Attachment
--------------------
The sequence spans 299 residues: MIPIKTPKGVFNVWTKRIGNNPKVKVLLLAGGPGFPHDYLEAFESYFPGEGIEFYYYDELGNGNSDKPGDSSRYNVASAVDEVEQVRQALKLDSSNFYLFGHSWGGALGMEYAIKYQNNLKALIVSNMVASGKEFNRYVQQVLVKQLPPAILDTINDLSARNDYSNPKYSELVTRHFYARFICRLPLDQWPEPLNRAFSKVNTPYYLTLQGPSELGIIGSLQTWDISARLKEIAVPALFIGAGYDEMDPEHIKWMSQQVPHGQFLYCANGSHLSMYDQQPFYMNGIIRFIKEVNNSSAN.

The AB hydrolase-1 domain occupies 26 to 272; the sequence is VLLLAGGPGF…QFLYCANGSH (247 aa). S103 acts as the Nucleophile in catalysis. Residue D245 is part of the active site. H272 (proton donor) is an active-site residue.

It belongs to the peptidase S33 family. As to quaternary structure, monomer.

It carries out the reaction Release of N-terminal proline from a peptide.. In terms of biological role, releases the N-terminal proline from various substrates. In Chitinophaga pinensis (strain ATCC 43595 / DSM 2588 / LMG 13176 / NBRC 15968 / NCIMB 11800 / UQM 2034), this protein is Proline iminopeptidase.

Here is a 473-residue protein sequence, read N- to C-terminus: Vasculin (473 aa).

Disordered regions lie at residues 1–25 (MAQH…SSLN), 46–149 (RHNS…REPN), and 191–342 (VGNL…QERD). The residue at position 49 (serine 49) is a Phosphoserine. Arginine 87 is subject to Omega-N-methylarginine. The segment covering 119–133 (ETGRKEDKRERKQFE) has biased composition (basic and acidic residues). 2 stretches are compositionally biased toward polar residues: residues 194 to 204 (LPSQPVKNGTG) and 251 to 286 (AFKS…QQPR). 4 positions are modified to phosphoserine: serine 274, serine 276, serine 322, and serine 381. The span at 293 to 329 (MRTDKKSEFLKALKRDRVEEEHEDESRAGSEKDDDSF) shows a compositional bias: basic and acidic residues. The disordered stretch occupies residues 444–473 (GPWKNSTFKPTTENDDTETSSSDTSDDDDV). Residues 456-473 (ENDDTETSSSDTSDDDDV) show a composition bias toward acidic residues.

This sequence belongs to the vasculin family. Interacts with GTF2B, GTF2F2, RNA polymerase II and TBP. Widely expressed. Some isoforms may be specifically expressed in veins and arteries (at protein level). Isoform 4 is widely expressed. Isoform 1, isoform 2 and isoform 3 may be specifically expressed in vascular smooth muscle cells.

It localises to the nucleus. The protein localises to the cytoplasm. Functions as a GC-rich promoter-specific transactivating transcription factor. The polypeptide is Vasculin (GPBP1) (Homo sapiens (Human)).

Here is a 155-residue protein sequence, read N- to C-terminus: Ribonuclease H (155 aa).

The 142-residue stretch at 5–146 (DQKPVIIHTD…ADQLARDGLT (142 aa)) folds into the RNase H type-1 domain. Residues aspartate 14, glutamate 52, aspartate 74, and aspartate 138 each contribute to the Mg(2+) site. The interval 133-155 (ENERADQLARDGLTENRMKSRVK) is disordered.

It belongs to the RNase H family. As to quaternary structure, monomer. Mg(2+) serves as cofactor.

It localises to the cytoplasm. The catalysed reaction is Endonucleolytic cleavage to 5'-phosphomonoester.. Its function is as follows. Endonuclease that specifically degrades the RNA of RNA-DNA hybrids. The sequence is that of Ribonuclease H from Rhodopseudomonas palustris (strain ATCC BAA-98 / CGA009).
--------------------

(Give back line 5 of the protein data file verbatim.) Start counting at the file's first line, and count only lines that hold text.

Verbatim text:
Here is a 473-residue protein sequence, read N- to C-terminus: Vasculin (473 aa).